The slit-images of 6 eyes in each group were used for statistical analysis. Due to high mortality rate (about 30 % in each naphthalene-fed groups), data of 6 animals were expressed as mean ± S.E.M. Non-paired student's t-test was used to analyze significance of the two means. Probability level of less than 5% was considered as statistically significant.
All naphthalene-fed rats developed cataract with similar morphological characteristics although the rate of development varied with different groups. Under slit-lamp examination, waterclefts and spoke-like opacities in the cortex could be seen after two weeks in groups II, IV and V and by the fourth week these features merged to form a partly thick and white shell in the deep cortex region and did not produce fully thick and white shell in any group. The opacities appeared creamish or light yellow on examining the lenses after their removal from eyeballs. The animals of Gp. III treated with KCD (twice daily) developed waterclefts and spoke-like opacities in the cortex at the end of the third week and did not produce any thickening and opacity of the shell. After removal from the eyeball these opacities gave a ground-glass appearance.
Comparing the morphological development of cataracts in the groups II, III, IV and V rats during four weeks of naphthalene feedings, the Gp. IV and Gp. V rats showed a similar rate of cataract formation. The rate of cataract development was slightly faster in Gp. IV and Gp. V than in Gp. II and Gp. III. The Gp. III rats developed cataract at a slower pace than those of other groups, the difference being statistically significant (p < 0.05; p < 0.01). Gp. I rats treated with mineral oil only remained clear during the four week treatment (Figure 1). Some systemic disorders, including diarrhoea, weight reduction, brownish colour of hairs and high mortality (about 30%), were observed in the naphthalene-fed animals. None of these extra-ocular effects was prevented or ameliorated by KCD eye drops.
In the long-term pharmacological treatment of cataract safety considerations are of primary concern. To reduce the side effects of long-term drug therapy and to achieve a sufficient concentration of drug penetrating the lens, topical administration is more effective than systemic administration . Since the progression of age-related cataract in humans is slow, the anti-cataract drug must be applied for a longer duration, as we used KCD eye drops during this study.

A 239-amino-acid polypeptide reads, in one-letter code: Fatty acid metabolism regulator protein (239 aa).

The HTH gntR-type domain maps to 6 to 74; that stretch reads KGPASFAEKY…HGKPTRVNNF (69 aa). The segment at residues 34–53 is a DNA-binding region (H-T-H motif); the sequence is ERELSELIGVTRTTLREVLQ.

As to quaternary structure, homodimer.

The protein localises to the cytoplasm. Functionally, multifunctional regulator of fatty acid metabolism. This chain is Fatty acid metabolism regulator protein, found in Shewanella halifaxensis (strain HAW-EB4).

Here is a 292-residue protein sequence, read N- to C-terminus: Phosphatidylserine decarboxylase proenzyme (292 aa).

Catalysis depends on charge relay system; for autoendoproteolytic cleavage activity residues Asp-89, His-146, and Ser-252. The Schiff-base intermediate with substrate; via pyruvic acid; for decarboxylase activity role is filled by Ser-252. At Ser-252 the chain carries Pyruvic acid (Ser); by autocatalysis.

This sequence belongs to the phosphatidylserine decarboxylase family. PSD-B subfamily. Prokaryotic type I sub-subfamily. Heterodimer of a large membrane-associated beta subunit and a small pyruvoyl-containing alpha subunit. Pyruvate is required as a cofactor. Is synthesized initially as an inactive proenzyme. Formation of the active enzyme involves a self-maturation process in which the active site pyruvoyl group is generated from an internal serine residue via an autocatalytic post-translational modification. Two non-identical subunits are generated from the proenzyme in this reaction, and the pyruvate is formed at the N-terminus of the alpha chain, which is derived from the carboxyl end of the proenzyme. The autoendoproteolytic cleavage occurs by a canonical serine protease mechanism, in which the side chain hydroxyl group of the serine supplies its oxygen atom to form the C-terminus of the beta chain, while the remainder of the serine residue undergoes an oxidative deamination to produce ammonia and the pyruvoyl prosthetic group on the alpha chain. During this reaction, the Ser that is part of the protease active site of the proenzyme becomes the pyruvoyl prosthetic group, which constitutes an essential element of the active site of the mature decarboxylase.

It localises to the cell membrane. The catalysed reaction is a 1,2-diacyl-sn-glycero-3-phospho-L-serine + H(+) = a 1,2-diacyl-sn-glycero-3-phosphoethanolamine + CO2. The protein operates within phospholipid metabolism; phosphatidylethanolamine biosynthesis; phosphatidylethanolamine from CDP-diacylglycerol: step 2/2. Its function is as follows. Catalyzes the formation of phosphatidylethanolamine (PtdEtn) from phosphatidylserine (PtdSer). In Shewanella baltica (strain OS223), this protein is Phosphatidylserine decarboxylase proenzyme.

The study revealed that application of KCD eye drops twice a day significantly inhibited lens opacification in the naphthalene-induced cataract. The mechanism of this inhibition remains unclear. Standardization of KCD, containing 1.208% copper as one of the components, has been discussed earlier . We presume that cataract inhibition by KCD could be mainly due to the presence of copper in it; as Balaji et al  suggest that copper is necessary for normal physiological function and is required for the activity of numerous enzymes such as cytochrome oxidase, super-oxide dismutase and uricase. The excess of copper in cataractous lenses may oxidize sulfhydryl group to disulfides followed by a reduction of copper that may generate oxygen radicals.
The role of copper in cataractogenesis has been reported variously. In one study, the copper level in the cataractous lenses in vertebrates showed no correlation between copper level and cataract, and found no difference in copper levels between normal and cataractous lenses . Low level  as well as elevated level  of copper has been observed in the cataractous lenses. The elevated level of copper in the lens has been shown to inhibit the activity of lactate dehydrogenase, which is thought to be a sensitive marker of cataract formation . Thus, whatever be the role of copper in cataractogenesis, it is suggested that application of 3% KCD eye drops twice a day may prevent naphthalene-induced cataract in rats. Moreover, KCD eye drops may also prove to be a useful drug for age-related human cataract.
Our findings suggest that local application of 3% KCD eye drops has an anti-cataract effect in naphthalene-treated rats. Thus, the reported claim about the efficacy of this drug finds support from this study. That the drug has long been in use of peoples is indicative of its being non-toxic. However, drug penetration tests and controlled clinical trials need to be carried out to confirm its anti-cataract activity and general safety.
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The pre-publication history for this paper can be accessed here:http://www.biomedcentral.com/1472-6882/2/13/prepub
The authors are thankful to the Department of ISM & H, Ministry of Health & Family Welfare, Govt. of India, for providing financial assistance to carryout the study.
TA – Supervised the design and coordination of the study.
SZ – Participated in the design of the study and performed the statistical analysis.
NI – Participated in sequence alignment and the drafting of manuscript.
AN – Participated in dosing of animals and the application of KCD.
ZZ – Carried out slit-lamp biomicroscopic analysis.
SH – Participated in sequence alignment, design and coordination.
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Siddiqui, T.A., Zafar, S., Iqbal, N. et al. Effect of Kohl-Chikni Dawa – a compound ophthalmic formulation of Unani medicine on naphthalene-induced cataracts in rats. BMC Complement Altern Med 2, 13 (2002). https://doi.org/10.1186/1472-6882-2-13